Here at Enough, we often swap emails with interesting articles and feature stories that we come across in our favorite publications and on our favorite websites. We wanted to share some of these stories with you as part of our effort to keep you up to date on what you need to know in the world of anti-genocide and crimes against humanity work.
Foreign Policy published an excellent piece late last week about genocide as a national security threat. Michael Abramowitz and Lawrence Woocher laid out a strong case for why the Obama administration should beef up its prevention mechanisms for confronting both genocide and mass atrocities.
Here’s a key graf:
Genocide’s negative consequences for the United States are increasingly plain. Mass violence destabilizes countries and entire regions, threatening to spread trafficking in drugs, arms, and persons, as well as infectious disease pandemics and youth radicalization. When prevention fails, the United States invariably foots much of the bill for post-atrocity relief and peacekeeping operations — to the tune of billions of dollars. And even as Washington is paying, America’s soft power is depleted when the world’s only superpower stands idle while innocents are systematically slaughtered.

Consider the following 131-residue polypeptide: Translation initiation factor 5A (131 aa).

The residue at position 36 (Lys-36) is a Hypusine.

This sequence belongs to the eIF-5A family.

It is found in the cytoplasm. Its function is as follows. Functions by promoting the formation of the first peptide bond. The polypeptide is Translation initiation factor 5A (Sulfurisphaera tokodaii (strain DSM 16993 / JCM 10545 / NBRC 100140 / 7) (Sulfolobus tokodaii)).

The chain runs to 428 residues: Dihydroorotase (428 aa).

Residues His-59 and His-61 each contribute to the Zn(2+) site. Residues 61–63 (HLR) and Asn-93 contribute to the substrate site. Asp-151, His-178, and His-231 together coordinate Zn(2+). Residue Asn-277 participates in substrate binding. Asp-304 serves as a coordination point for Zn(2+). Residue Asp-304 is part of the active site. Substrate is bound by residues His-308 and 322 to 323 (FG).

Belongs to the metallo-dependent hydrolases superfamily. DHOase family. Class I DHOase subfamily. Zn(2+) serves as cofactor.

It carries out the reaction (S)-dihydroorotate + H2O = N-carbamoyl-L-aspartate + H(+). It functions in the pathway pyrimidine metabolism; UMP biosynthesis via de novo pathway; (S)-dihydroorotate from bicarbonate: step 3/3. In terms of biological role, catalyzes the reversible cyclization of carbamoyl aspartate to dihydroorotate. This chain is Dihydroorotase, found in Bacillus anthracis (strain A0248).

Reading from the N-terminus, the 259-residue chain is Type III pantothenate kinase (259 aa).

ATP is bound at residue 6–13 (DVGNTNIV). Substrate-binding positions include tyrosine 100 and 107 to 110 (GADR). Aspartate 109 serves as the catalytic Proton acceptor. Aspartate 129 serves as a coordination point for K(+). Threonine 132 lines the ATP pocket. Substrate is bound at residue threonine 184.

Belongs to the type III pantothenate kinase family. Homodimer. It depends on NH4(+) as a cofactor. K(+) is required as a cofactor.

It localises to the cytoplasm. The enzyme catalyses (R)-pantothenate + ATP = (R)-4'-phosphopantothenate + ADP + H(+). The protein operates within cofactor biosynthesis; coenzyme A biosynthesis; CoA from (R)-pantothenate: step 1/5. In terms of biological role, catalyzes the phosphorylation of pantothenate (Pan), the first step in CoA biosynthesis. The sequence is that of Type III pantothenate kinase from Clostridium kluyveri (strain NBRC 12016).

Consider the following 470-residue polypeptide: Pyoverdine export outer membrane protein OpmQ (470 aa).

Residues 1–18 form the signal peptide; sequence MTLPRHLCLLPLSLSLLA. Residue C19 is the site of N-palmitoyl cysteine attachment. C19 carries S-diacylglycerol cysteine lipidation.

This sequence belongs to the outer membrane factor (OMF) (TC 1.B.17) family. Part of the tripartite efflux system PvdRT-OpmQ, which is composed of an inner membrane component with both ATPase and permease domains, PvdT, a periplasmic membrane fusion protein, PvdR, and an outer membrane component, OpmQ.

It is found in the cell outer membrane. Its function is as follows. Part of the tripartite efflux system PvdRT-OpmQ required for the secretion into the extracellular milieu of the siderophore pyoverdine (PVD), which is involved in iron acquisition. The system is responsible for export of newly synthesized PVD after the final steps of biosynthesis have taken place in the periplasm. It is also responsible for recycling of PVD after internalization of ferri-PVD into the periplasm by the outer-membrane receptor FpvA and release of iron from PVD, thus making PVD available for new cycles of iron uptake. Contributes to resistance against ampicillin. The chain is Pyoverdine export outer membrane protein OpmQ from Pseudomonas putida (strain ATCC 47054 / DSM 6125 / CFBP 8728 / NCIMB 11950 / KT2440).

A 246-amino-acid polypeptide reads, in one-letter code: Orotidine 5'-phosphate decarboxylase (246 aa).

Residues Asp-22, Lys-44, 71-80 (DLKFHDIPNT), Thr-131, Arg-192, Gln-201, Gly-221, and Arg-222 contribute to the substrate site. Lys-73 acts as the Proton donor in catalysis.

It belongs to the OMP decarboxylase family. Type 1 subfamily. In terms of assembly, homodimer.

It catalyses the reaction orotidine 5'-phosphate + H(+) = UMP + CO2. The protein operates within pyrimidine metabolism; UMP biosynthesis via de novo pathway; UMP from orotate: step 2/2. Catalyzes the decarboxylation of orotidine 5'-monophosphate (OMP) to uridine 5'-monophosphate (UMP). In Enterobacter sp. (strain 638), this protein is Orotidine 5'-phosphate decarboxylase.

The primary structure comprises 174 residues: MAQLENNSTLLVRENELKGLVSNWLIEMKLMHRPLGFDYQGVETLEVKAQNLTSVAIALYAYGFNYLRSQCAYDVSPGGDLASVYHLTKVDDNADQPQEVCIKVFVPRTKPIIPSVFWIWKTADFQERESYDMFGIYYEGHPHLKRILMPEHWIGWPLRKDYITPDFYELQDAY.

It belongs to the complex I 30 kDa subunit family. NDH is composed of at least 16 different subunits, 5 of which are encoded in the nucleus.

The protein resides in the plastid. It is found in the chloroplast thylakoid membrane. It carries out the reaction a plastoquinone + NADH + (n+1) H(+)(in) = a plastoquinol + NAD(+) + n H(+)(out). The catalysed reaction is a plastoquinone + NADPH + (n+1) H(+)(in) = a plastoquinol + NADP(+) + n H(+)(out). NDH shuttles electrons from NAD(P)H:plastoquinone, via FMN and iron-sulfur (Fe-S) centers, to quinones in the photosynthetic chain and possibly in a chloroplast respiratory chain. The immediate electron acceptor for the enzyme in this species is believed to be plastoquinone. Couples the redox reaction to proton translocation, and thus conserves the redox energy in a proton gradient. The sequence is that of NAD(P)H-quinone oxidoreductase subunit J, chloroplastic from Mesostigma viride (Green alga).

Marcus Bleasdale’s stunning photographs from his new book Rape of a Nation were published in this slideshow on Burn magazine. Bleasdale’s deep familiarity with Congo, a place he has worked for many years, is apparent in the intimacy of this collection.
This feature piece by AP reporter Malkhadir Muhumed describes the use of radio in blasting out Shabaab propaganda on one station – and countering with reports from the fragile U.N.-backed government on another. Loyalty to the government station runs its risks, but as one father of nine said, "I know I’m risking my life. But I need a different point of view.”
In this interview, The Root spotlighted award winning playwright Lynn Nottage, with whom Enough worked last fall to bring a staged reading of her play Ruined to Washington. Nottage talks about the research that went in to writing the play, set in a brothel in modern-day eastern Congo, and what she hopes audiences will take away. As the interview reinforces, she’s an exceptional spokesperson for the Congo cause.
The March/April edition of Foreign Policy magazine includes this exclusive collection of photographs from some of the world’s most acclaimed war photographers. The slideshow includes remarkable testimony from the photographers for added context, often including insights about the scene that was transpiring right outside of the frame.